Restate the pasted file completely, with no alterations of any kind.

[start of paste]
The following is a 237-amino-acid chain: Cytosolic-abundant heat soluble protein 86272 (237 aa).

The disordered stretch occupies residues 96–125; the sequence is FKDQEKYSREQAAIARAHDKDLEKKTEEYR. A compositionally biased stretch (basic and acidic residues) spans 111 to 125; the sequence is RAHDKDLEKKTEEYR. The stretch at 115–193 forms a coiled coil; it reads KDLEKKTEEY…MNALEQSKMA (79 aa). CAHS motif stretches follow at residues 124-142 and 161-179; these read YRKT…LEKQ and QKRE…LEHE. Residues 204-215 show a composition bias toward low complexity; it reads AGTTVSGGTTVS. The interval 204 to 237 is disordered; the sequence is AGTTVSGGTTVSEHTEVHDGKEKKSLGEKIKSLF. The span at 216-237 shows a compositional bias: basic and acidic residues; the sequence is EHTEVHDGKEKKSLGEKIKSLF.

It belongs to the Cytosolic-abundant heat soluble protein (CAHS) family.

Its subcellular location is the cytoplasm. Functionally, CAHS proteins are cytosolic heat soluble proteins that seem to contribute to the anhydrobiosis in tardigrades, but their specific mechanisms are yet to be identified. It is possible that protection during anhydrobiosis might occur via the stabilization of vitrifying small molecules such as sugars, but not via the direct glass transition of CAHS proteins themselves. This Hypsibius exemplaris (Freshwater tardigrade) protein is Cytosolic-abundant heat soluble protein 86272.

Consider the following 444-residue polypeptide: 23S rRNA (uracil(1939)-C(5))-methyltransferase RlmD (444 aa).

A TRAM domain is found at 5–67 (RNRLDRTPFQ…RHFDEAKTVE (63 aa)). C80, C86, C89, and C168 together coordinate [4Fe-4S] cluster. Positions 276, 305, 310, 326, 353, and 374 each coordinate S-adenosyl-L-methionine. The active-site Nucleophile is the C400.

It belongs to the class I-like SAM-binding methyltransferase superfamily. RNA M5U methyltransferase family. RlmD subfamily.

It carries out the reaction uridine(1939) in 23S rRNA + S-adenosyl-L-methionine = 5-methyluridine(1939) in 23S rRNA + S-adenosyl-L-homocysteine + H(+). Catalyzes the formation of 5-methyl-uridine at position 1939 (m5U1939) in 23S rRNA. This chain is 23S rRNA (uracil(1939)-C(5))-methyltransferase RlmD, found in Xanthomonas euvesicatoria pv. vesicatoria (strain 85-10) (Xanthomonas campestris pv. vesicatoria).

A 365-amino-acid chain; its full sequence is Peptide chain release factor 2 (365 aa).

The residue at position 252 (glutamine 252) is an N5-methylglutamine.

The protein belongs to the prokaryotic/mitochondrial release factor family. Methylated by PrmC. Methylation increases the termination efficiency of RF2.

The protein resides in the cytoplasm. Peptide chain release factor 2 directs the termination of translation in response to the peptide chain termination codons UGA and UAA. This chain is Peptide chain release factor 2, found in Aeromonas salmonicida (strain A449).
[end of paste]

The following is a 237-amino-acid chain: Cytosolic-abundant heat soluble protein 86272 (237 aa).

The disordered stretch occupies residues 96–125; the sequence is FKDQEKYSREQAAIARAHDKDLEKKTEEYR. A compositionally biased stretch (basic and acidic residues) spans 111 to 125; the sequence is RAHDKDLEKKTEEYR. The stretch at 115–193 forms a coiled coil; it reads KDLEKKTEEY…MNALEQSKMA (79 aa). CAHS motif stretches follow at residues 124-142 and 161-179; these read YRKT…LEKQ and QKRE…LEHE. Residues 204-215 show a composition bias toward low complexity; it reads AGTTVSGGTTVS. The interval 204 to 237 is disordered; the sequence is AGTTVSGGTTVSEHTEVHDGKEKKSLGEKIKSLF. The span at 216-237 shows a compositional bias: basic and acidic residues; the sequence is EHTEVHDGKEKKSLGEKIKSLF.

It belongs to the Cytosolic-abundant heat soluble protein (CAHS) family.

Its subcellular location is the cytoplasm. Functionally, CAHS proteins are cytosolic heat soluble proteins that seem to contribute to the anhydrobiosis in tardigrades, but their specific mechanisms are yet to be identified. It is possible that protection during anhydrobiosis might occur via the stabilization of vitrifying small molecules such as sugars, but not via the direct glass transition of CAHS proteins themselves. This Hypsibius exemplaris (Freshwater tardigrade) protein is Cytosolic-abundant heat soluble protein 86272.

Consider the following 444-residue polypeptide: 23S rRNA (uracil(1939)-C(5))-methyltransferase RlmD (444 aa).

A TRAM domain is found at 5–67 (RNRLDRTPFQ…RHFDEAKTVE (63 aa)). C80, C86, C89, and C168 together coordinate [4Fe-4S] cluster. Positions 276, 305, 310, 326, 353, and 374 each coordinate S-adenosyl-L-methionine. The active-site Nucleophile is the C400.

It belongs to the class I-like SAM-binding methyltransferase superfamily. RNA M5U methyltransferase family. RlmD subfamily.

It carries out the reaction uridine(1939) in 23S rRNA + S-adenosyl-L-methionine = 5-methyluridine(1939) in 23S rRNA + S-adenosyl-L-homocysteine + H(+). Catalyzes the formation of 5-methyl-uridine at position 1939 (m5U1939) in 23S rRNA. This chain is 23S rRNA (uracil(1939)-C(5))-methyltransferase RlmD, found in Xanthomonas euvesicatoria pv. vesicatoria (strain 85-10) (Xanthomonas campestris pv. vesicatoria).

A 365-amino-acid chain; its full sequence is Peptide chain release factor 2 (365 aa).

The residue at position 252 (glutamine 252) is an N5-methylglutamine.

The protein belongs to the prokaryotic/mitochondrial release factor family. Methylated by PrmC. Methylation increases the termination efficiency of RF2.

The protein resides in the cytoplasm. Peptide chain release factor 2 directs the termination of translation in response to the peptide chain termination codons UGA and UAA. This chain is Peptide chain release factor 2, found in Aeromonas salmonicida (strain A449).